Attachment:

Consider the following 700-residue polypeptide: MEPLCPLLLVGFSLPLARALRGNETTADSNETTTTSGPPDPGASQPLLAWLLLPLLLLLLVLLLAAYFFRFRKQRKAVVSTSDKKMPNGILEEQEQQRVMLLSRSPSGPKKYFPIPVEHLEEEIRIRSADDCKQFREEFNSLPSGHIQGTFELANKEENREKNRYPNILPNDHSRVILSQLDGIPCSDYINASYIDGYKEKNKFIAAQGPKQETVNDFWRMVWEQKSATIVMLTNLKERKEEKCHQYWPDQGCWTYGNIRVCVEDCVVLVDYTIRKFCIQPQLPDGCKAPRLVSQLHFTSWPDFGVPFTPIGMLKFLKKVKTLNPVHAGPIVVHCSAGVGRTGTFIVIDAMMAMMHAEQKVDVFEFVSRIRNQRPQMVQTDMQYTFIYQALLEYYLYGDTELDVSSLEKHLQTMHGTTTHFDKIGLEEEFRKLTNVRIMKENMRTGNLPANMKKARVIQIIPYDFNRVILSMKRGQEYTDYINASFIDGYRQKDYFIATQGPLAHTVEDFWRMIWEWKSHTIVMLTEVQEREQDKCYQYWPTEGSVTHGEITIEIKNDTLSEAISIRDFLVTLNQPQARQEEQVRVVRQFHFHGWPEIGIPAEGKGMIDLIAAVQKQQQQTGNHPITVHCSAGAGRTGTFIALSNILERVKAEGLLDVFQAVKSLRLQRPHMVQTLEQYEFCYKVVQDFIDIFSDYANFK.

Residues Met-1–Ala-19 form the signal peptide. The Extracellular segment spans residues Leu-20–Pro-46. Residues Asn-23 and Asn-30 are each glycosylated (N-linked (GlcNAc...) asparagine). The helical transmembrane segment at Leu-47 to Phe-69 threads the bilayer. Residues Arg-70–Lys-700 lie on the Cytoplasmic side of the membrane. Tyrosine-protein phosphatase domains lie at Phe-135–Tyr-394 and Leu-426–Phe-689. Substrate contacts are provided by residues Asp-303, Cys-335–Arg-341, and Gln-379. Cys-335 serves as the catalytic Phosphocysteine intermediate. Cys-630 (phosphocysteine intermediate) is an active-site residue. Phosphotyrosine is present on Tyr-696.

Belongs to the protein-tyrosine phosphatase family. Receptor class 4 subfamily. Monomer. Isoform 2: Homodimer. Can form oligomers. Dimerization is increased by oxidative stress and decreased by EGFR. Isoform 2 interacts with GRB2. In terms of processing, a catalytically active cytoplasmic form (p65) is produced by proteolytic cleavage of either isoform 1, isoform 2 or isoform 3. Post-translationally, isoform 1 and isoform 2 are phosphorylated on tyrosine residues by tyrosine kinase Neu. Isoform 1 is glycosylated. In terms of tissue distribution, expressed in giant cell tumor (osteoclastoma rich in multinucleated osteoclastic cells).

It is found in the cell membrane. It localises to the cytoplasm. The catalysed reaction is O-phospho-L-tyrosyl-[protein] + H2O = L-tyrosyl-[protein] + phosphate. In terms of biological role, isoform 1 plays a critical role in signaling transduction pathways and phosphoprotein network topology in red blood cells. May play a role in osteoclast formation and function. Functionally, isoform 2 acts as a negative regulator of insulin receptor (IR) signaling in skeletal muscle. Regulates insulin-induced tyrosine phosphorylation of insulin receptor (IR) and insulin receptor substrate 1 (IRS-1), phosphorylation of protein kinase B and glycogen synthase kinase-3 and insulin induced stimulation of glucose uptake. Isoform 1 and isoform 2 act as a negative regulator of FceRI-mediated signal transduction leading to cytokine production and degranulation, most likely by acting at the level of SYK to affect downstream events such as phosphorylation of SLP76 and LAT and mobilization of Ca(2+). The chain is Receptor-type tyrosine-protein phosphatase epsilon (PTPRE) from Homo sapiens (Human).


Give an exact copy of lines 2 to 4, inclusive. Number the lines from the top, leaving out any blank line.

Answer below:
Residues Met-1–Ala-19 form the signal peptide. The Extracellular segment spans residues Leu-20–Pro-46. Residues Asn-23 and Asn-30 are each glycosylated (N-linked (GlcNAc...) asparagine). The helical transmembrane segment at Leu-47 to Phe-69 threads the bilayer. Residues Arg-70–Lys-700 lie on the Cytoplasmic side of the membrane. Tyrosine-protein phosphatase domains lie at Phe-135–Tyr-394 and Leu-426–Phe-689. Substrate contacts are provided by residues Asp-303, Cys-335–Arg-341, and Gln-379. Cys-335 serves as the catalytic Phosphocysteine intermediate. Cys-630 (phosphocysteine intermediate) is an active-site residue. Phosphotyrosine is present on Tyr-696.

Belongs to the protein-tyrosine phosphatase family. Receptor class 4 subfamily. Monomer. Isoform 2: Homodimer. Can form oligomers. Dimerization is increased by oxidative stress and decreased by EGFR. Isoform 2 interacts with GRB2. In terms of processing, a catalytically active cytoplasmic form (p65) is produced by proteolytic cleavage of either isoform 1, isoform 2 or isoform 3. Post-translationally, isoform 1 and isoform 2 are phosphorylated on tyrosine residues by tyrosine kinase Neu. Isoform 1 is glycosylated. In terms of tissue distribution, expressed in giant cell tumor (osteoclastoma rich in multinucleated osteoclastic cells).

It is found in the cell membrane. It localises to the cytoplasm. The catalysed reaction is O-phospho-L-tyrosyl-[protein] + H2O = L-tyrosyl-[protein] + phosphate. In terms of biological role, isoform 1 plays a critical role in signaling transduction pathways and phosphoprotein network topology in red blood cells. May play a role in osteoclast formation and function. Functionally, isoform 2 acts as a negative regulator of insulin receptor (IR) signaling in skeletal muscle. Regulates insulin-induced tyrosine phosphorylation of insulin receptor (IR) and insulin receptor substrate 1 (IRS-1), phosphorylation of protein kinase B and glycogen synthase kinase-3 and insulin induced stimulation of glucose uptake. Isoform 1 and isoform 2 act as a negative regulator of FceRI-mediated signal transduction leading to cytokine production and degranulation, most likely by acting at the level of SYK to affect downstream events such as phosphorylation of SLP76 and LAT and mobilization of Ca(2+). The chain is Receptor-type tyrosine-protein phosphatase epsilon (PTPRE) from Homo sapiens (Human).